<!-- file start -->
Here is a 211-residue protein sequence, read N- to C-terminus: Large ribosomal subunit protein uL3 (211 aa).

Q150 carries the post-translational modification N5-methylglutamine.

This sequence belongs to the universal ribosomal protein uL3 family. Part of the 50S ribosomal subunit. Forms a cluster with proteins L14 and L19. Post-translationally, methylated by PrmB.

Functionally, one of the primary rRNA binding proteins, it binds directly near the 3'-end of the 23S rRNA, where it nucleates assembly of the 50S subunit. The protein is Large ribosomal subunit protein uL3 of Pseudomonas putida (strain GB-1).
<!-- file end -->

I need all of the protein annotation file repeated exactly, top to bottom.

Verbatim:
Here is a 211-residue protein sequence, read N- to C-terminus: Large ribosomal subunit protein uL3 (211 aa).

Q150 carries the post-translational modification N5-methylglutamine.

This sequence belongs to the universal ribosomal protein uL3 family. Part of the 50S ribosomal subunit. Forms a cluster with proteins L14 and L19. Post-translationally, methylated by PrmB.

Functionally, one of the primary rRNA binding proteins, it binds directly near the 3'-end of the 23S rRNA, where it nucleates assembly of the 50S subunit. The protein is Large ribosomal subunit protein uL3 of Pseudomonas putida (strain GB-1).